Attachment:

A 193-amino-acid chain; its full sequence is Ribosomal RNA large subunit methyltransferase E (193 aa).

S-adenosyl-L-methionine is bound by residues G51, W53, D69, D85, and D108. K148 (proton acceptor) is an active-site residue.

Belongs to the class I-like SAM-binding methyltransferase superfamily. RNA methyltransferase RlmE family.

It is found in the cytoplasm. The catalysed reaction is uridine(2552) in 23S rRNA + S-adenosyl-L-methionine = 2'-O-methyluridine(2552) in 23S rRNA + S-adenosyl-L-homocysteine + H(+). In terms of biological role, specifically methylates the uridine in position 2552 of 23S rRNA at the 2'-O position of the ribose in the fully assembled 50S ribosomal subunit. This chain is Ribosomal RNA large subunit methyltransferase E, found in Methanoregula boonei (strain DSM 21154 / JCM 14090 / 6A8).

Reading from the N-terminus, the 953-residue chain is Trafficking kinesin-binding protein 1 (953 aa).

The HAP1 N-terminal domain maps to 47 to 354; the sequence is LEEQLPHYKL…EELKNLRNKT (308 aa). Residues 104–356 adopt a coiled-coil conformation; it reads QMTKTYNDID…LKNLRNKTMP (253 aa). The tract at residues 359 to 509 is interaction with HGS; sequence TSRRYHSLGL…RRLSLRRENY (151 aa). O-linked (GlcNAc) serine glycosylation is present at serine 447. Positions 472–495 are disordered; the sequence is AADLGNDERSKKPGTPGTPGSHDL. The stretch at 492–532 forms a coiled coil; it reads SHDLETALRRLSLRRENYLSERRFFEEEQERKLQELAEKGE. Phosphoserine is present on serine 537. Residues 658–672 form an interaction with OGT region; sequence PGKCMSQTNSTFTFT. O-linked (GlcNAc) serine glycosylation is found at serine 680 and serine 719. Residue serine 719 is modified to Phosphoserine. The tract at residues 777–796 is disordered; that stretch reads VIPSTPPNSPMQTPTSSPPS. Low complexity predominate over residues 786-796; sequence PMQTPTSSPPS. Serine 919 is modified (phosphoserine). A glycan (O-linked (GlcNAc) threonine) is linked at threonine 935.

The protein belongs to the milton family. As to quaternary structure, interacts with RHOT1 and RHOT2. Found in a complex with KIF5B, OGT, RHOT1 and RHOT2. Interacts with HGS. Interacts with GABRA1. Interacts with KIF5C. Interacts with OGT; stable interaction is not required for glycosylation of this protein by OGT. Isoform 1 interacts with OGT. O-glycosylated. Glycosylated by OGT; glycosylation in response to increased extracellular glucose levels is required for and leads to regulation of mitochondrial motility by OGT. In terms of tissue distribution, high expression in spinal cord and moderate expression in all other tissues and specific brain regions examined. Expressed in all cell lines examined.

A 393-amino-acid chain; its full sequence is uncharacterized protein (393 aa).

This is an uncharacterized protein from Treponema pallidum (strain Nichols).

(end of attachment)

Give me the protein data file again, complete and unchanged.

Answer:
A 193-amino-acid chain; its full sequence is Ribosomal RNA large subunit methyltransferase E (193 aa).

S-adenosyl-L-methionine is bound by residues G51, W53, D69, D85, and D108. K148 (proton acceptor) is an active-site residue.

Belongs to the class I-like SAM-binding methyltransferase superfamily. RNA methyltransferase RlmE family.

It is found in the cytoplasm. The catalysed reaction is uridine(2552) in 23S rRNA + S-adenosyl-L-methionine = 2'-O-methyluridine(2552) in 23S rRNA + S-adenosyl-L-homocysteine + H(+). In terms of biological role, specifically methylates the uridine in position 2552 of 23S rRNA at the 2'-O position of the ribose in the fully assembled 50S ribosomal subunit. This chain is Ribosomal RNA large subunit methyltransferase E, found in Methanoregula boonei (strain DSM 21154 / JCM 14090 / 6A8).

Reading from the N-terminus, the 953-residue chain is Trafficking kinesin-binding protein 1 (953 aa).

The HAP1 N-terminal domain maps to 47 to 354; the sequence is LEEQLPHYKL…EELKNLRNKT (308 aa). Residues 104–356 adopt a coiled-coil conformation; it reads QMTKTYNDID…LKNLRNKTMP (253 aa). The tract at residues 359 to 509 is interaction with HGS; sequence TSRRYHSLGL…RRLSLRRENY (151 aa). O-linked (GlcNAc) serine glycosylation is present at serine 447. Positions 472–495 are disordered; the sequence is AADLGNDERSKKPGTPGTPGSHDL. The stretch at 492–532 forms a coiled coil; it reads SHDLETALRRLSLRRENYLSERRFFEEEQERKLQELAEKGE. Phosphoserine is present on serine 537. Residues 658–672 form an interaction with OGT region; sequence PGKCMSQTNSTFTFT. O-linked (GlcNAc) serine glycosylation is found at serine 680 and serine 719. Residue serine 719 is modified to Phosphoserine. The tract at residues 777–796 is disordered; that stretch reads VIPSTPPNSPMQTPTSSPPS. Low complexity predominate over residues 786-796; sequence PMQTPTSSPPS. Serine 919 is modified (phosphoserine). A glycan (O-linked (GlcNAc) threonine) is linked at threonine 935.

The protein belongs to the milton family. As to quaternary structure, interacts with RHOT1 and RHOT2. Found in a complex with KIF5B, OGT, RHOT1 and RHOT2. Interacts with HGS. Interacts with GABRA1. Interacts with KIF5C. Interacts with OGT; stable interaction is not required for glycosylation of this protein by OGT. Isoform 1 interacts with OGT. O-glycosylated. Glycosylated by OGT; glycosylation in response to increased extracellular glucose levels is required for and leads to regulation of mitochondrial motility by OGT. In terms of tissue distribution, high expression in spinal cord and moderate expression in all other tissues and specific brain regions examined. Expressed in all cell lines examined.

A 393-amino-acid chain; its full sequence is uncharacterized protein (393 aa).

This is an uncharacterized protein from Treponema pallidum (strain Nichols).